Interactive and Dynamic Social Network Visualization in R

Prof James P. Curley
6th April 2016

Section III. Temporal Networks

Some Current Options

static img → compiled video
e.g. png → mp4 (using ffmpeg)

gganimate (for ggplot based packages)

ndtv & networkDynamic

There are pros and several cons for all methods. It can be very hard to get the look you want.

Static images to video

  1. Produce and set initial layout of network nodes.

  2. Iterate through each time interval of the network, remaking the network using the initial layout of the nodes (some jitter ok).

  3. Optional: Hide nodes/edges that are not active yet or not active in a time bin.

  4. Generate static images for each time unit (or several images per time unit for smoother transitions)

  5. Compile them into a movie using ffmpeg or something similar.

igraph + ffmpeg

# Set Output for each frame 
png(file="output_%03d.png", width=800,height=450)

#Time loop starts
for(time in seq(1, total_time,dt)){   #dt is the defined interval between successive plots

  gt <- delete_edges(g,which(E(g)$time > time)) #remove absent edges <- layout_with_fr(gt,coords=layout.old,niter=10,start.temp=0.05,grid="nogrid") #jitter layout

       vertex.frame.color=V(g)$color,edge.width=1.5,asp=9/16,margin=-0.15) #make plot

  layout.old <- #keep layout for next image

This code is based on an example by Esteban Moro. My version is here.

Improve Video Quality

The video examples here are for demo purposes - they aren't optimized!

I chose the level of video quality to fit into a talk. There are several things that can be done to improve video quality including:

  • improving the quality/size of original images (e.g. use svg)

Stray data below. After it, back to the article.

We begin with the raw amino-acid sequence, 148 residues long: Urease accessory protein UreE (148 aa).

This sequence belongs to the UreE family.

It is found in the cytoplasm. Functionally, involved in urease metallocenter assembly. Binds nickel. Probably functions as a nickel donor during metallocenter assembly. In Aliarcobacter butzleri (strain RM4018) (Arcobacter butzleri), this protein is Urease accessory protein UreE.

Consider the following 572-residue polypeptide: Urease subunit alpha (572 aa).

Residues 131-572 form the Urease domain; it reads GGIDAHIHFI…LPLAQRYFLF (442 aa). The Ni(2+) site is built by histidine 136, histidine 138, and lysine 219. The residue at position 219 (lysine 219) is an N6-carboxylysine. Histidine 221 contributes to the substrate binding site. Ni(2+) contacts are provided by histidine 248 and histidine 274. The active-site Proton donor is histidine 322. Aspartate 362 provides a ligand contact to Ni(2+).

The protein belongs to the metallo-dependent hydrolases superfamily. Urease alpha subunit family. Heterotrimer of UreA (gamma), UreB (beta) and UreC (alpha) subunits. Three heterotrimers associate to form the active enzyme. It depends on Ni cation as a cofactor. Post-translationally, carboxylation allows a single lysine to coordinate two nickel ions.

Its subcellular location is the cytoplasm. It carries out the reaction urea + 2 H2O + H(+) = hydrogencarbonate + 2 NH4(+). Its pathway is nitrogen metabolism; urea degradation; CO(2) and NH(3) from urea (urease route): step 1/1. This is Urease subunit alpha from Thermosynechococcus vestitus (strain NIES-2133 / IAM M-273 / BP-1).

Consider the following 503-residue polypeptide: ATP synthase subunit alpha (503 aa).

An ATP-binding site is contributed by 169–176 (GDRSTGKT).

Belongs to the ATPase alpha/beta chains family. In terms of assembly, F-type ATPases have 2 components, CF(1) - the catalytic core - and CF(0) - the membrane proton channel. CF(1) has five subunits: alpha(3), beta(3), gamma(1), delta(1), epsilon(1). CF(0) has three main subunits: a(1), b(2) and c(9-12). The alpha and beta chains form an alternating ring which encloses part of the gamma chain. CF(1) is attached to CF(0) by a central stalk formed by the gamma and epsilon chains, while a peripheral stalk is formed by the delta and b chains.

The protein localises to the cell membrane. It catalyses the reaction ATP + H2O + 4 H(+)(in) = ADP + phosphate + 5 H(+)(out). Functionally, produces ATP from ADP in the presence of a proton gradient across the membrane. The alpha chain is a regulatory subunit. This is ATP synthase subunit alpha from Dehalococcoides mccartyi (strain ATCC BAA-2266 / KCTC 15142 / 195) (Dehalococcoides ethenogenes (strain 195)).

• use more transitional images between time bins to smooth transitions.
  • increasing the frame rate in ffmpeg
  • specify video bitrates and codecs that optimize performance
  • etc.

ggnetwork/ggplot + ffmpeg

Can also do this for ggnetwork output:

  1. Flatten igraph/network object to a dataframe using ggnetwork

  2. Identify time point when nodes first appear

  3. Make list of dataframes for each time, adding in rows with only nodes that have appeared by this time-point (use “NA” for all variables except x/y/

  4. Add in other nodes to df but you NA for x/y (to ensure color consistency)

5.. Use ggsave to store all images.

ggnetwork + ffmpeg

df.sp <- split(df, df$time)

for(i in 1:max(df$time)){

 #to ensure color consistency among groups

  pp <- ggplot(tmp, aes(x = x, y = y, xend = xend, yend = yend)) +
    geom_edges(color = "black") +
    geom_nodes(aes(color = factor(Group)), size = 8) + 
    geom_nodetext(aes(label = vertex.names),color="black", fontface = "bold") +
    theme_blank() +
    xlim(0,1)+ylim(0,1) +
    theme(legend.position="none") +
    guides(color=guide_legend(keyheight=0.3,default.unit="inch",override.aes = list(size=6)))

   ggsave(pp,filename=paste0("output_",i,".png", sep=""))


This example can be found here.

This output is too fast - I did not put images between changes in nodes yet to make it smoother - will update

ggnetwork + gganimate

The same plot as above can be made directly in R using David Robinson's gganimate package which wraps the animation package to animate ggplot2 plots. My example here.

It also requires ffmpeg being installed.

There are various options that can be used to change the quality of output (it can output to other format types e.g. gif)

ggraph + gganimate

Similarly we can use gganimate with ggraph - though I have yet to fully explore this option.

Here is one example.

  • this visualizes edges over time but fades older ones out using a delay.

  • the delay effect is achieved by adjusting the edge weight by 'delay' time.

  • edge color is achieved using the gEdges function.

ggraph + gganimate

We use frame to determine the 'timebin' to compile images by, and set edge attributes using gEdges and geom_edge_link0 by time using the 'delay' variable.

geom_node_point(aes(size = degree, colour = factor(group))) + 

geom_edge_link0(aes(frame = timebins, alpha = delay, width = delay, colour = factor(, data = gEdges(nodePar = 'group')) +  

Thomas Pedersen’s example is available here.